Another trend is a lower skill floor. There's a reason why modern games like Super Meat Boy or Demon's Souls are said to have "old school" difficulty. Back in the NES and SNES days, video games usually only had one difficulty mode. We had to read the instruction book to learn the controls or just jump right in to figure things out. And these games were challenging from the start. Game overs were expected. Having to start over from the beginning of the game or level may have been a limitation of the hardware and memory of the computer systems at one point, but old games were designed around these limitations either way. For many old school games, just beating it was the achievement. Beating a game meant you had the skills to go all the way without making too many mistakes.
  
Now games offer many difficulty modes from the outset with many player controlled in-game difficulty challenges and achievements on top of it all. Yes, many games have gotten easier because players can select easy modes even midway through a game. Bayonetta isn't the only game that features a "very easy" mode. When people talk about game difficulty they usually refer to the skill floor or the bare minimum it takes to beat a game rather than the skill ceiling, which is still very high for most video games. 
  
Another way skill floors have been lowered is with frequent check points and save-anywhere options (read more on save system design here). It feels natural to replay levels or to start challenges over from the beginning when learning and developing skills is one's goal. It can feel odd to repeat levels when focusing on story elements. We read chapters in books, listen to music, and watch movies from start to finish without many breaks. To make game experiences more like these passive mediums, the difficulty and in many ways the gameplay must be lowered. With a lowered skill floor, more players can experience the story of a game and walk away satisfied. Even games that are still focused on gameplay like The Legend of Zelda: Skyward Sword or New Super Mario Brothers Wii are designed with more extensive hint systems and other tools to help players get through the game.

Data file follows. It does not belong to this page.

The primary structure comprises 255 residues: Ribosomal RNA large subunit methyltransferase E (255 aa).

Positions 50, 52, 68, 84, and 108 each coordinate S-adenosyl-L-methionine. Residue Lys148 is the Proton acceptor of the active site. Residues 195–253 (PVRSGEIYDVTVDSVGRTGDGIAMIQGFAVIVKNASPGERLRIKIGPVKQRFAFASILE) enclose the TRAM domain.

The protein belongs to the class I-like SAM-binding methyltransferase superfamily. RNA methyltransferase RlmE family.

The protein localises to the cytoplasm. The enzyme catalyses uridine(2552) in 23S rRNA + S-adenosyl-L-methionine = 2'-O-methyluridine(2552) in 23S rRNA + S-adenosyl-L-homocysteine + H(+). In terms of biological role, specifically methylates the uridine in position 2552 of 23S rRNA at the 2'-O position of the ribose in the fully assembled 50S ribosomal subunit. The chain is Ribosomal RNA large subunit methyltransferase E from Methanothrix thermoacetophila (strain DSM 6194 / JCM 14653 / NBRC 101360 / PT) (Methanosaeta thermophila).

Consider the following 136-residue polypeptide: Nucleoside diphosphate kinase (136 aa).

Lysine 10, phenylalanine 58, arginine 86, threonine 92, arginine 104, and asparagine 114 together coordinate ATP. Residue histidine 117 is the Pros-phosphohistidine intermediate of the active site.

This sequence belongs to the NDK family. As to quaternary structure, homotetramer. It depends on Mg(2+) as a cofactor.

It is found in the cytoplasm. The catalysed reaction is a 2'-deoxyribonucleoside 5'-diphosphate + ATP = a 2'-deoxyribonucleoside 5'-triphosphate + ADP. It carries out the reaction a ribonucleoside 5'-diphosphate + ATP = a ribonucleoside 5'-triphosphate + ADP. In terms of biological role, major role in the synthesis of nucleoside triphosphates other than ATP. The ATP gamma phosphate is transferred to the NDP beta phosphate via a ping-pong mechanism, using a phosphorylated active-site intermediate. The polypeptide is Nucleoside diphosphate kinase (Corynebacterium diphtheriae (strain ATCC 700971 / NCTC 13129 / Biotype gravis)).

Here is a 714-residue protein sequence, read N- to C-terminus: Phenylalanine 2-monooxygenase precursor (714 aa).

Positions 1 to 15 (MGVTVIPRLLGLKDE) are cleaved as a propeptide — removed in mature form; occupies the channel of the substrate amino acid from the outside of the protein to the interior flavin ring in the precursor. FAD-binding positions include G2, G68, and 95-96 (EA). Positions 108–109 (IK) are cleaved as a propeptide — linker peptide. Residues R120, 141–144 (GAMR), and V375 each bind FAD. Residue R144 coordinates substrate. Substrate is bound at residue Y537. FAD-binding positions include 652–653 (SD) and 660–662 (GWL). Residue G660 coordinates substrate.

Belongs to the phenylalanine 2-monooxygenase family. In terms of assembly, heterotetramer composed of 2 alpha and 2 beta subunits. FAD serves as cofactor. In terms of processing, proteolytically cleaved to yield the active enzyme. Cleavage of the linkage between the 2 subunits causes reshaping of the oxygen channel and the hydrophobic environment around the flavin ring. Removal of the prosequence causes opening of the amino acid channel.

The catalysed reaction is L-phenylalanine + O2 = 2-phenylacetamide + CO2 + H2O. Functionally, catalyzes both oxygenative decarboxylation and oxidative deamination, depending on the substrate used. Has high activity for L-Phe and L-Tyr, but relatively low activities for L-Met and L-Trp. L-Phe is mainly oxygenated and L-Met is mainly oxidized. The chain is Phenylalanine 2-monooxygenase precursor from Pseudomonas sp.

The last trend that I'll discuss here is a reliance on explicit and somewhat extrinsic positive reinforcement loops. Without utilizing strong, intrinsically motivated gameplay design, developers have found other ways to motivate or hook players. The design of loot drops, reward schedules, leveling, upgrade points, and some collectable have more to do with the psychology of addiction than other types of game design elements. These so called positive reinforcement loops are elements that are designed to keep the player playing in a curious fashion. The line between what's acceptable and what's manipulation is blurry. However, the point is there's a trend of putting these kinds of systems into many different aspects of a game from achievement points, to facebook and mobile games, to FPSs mutliplayer modes. 
  
 
I purposefully went light on providing examples in this article because I want you to think for yourself and identify trends in the games you play. In part 4, we'll consider a few possible sources for the trends in the Western (American) gaming market.